Pain is a complex experience with far-reaching organismal influences ranging from biological factors to those that are psychological and social. Such influences can serve as pain-related risk factors that represent susceptibilities to opioid use disorder. This review evaluates various pain-related risk factors to form a consensus on those that facilitate opioid abuse. Epidemiological findings represent a high degree of co-occurrence between chronic pain and opioid use disorder that is, in part, driven by an increase in the availability of opioid analgesics and the diversion of their use in a non-medical context. Brain imaging studies in individuals with chronic pain that use/abuse opioids suggest abuse-related mechanisms that are rooted within mesocorticolimbic processing. Preclinical studies suggest that pain states have a limited impact on increasing the rewarding effects of opioids. Indeed, many findings indicate a reduction in the rewarding and reinforcing effects of opioids during pain states. An increase in opioid use may be facilitated by an increase in the availability of opioids and a decrease in access to non-opioid reinforcers that require mobility or social interaction. Moreover, chronic pain and substance abuse conditions are known to impair cognitive function, resulting in deficits in attention and decision making that may promote opioid abuse. A better understanding of pain-related risk factors can improve our knowledge in the development of OUD in persons with pain conditions and can help identify appropriate treatment strategies. This article is part of the special issue on 'Vulnerabilities to Substance Abuse.'.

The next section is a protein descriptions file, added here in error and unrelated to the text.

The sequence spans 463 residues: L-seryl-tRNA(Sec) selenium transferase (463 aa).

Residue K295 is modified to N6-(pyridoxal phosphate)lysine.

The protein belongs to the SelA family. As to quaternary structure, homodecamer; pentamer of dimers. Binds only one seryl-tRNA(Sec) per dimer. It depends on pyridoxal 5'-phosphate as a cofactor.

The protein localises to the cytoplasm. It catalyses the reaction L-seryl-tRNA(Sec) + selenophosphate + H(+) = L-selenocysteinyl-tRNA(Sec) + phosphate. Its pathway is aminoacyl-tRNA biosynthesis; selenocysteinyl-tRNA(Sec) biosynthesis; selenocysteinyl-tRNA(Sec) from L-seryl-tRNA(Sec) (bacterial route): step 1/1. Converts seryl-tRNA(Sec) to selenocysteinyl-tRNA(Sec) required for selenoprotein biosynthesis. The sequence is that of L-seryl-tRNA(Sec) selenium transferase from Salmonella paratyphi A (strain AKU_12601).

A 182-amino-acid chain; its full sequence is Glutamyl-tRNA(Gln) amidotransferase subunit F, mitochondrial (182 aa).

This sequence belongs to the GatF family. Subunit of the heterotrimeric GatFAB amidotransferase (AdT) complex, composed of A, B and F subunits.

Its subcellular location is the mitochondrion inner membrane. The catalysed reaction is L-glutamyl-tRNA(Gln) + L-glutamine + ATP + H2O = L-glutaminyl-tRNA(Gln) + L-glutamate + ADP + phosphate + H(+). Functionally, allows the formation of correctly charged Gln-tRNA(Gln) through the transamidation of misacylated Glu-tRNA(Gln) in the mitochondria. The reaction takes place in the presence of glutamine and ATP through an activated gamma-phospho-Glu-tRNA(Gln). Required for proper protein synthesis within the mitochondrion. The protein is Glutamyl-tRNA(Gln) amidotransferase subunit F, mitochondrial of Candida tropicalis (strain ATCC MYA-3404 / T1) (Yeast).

Keywords: Abuse; Cognition; Opioid; Pain; Reward; Vulnerability.
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